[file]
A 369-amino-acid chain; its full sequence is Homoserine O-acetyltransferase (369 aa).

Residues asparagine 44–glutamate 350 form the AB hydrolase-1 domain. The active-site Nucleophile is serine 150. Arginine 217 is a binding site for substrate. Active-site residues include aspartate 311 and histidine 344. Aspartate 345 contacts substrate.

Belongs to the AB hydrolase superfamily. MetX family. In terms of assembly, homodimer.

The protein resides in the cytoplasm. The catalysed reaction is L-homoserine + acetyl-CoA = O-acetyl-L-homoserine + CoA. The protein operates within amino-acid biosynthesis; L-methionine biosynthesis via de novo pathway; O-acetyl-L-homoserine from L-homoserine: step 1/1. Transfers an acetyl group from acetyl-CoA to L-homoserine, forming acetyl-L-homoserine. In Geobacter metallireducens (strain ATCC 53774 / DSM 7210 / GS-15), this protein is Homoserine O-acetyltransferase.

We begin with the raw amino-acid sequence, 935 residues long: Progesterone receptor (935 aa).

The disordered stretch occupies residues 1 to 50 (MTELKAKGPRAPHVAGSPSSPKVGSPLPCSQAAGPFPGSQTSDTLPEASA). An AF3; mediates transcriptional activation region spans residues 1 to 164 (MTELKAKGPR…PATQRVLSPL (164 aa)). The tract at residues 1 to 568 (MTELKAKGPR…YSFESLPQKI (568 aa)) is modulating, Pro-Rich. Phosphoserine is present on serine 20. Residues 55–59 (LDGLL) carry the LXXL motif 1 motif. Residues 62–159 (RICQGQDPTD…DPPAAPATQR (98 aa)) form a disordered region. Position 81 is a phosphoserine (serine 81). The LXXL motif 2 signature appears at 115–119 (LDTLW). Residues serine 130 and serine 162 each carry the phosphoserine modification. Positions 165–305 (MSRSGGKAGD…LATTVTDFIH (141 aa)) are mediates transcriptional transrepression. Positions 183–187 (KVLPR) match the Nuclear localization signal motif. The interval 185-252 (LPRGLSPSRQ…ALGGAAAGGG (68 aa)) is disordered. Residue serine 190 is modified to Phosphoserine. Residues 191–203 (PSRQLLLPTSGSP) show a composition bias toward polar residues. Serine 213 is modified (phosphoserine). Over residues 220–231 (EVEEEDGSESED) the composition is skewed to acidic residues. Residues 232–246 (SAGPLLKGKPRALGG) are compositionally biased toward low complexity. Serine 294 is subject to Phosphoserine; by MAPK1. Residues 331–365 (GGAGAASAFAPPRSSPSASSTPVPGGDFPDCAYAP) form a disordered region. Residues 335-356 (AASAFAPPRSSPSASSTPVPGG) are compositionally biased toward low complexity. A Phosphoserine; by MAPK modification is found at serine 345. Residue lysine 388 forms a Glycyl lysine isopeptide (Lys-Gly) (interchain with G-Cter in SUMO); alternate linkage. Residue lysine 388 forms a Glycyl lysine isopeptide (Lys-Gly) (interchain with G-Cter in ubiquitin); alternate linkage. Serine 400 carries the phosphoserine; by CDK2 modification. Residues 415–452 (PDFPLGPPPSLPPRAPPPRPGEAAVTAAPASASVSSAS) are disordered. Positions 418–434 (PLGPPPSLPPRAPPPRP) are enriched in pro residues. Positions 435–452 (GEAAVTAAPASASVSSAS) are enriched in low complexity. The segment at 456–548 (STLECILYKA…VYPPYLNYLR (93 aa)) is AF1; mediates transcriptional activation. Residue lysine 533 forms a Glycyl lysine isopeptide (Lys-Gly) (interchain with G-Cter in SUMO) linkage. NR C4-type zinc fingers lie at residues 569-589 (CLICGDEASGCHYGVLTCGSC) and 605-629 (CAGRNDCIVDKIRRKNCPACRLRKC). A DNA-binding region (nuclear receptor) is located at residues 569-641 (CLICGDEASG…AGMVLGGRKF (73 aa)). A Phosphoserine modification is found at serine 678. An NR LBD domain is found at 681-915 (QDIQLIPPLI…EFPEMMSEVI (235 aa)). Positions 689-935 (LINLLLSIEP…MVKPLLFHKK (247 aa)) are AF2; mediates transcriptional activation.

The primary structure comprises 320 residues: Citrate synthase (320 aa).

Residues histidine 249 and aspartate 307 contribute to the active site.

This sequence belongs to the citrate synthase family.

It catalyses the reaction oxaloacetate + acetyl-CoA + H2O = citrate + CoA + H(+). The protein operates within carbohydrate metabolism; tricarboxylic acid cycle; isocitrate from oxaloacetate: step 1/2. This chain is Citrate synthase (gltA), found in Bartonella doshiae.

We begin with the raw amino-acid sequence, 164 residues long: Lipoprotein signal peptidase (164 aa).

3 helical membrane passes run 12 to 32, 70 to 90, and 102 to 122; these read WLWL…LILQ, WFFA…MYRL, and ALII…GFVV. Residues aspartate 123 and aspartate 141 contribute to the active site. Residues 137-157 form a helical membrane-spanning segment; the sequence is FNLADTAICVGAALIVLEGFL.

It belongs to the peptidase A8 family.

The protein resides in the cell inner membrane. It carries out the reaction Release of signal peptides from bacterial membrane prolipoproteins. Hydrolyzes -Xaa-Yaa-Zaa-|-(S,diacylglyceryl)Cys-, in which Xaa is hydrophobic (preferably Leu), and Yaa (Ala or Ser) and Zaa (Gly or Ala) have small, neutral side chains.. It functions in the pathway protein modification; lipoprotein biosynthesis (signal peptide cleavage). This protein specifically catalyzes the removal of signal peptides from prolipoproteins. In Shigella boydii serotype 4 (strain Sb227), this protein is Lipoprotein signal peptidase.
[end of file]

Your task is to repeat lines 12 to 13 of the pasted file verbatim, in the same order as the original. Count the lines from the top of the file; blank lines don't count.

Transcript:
3 helical membrane passes run 12 to 32, 70 to 90, and 102 to 122; these read WLWL…LILQ, WFFA…MYRL, and ALII…GFVV. Residues aspartate 123 and aspartate 141 contribute to the active site. Residues 137-157 form a helical membrane-spanning segment; the sequence is FNLADTAICVGAALIVLEGFL.

It belongs to the peptidase A8 family.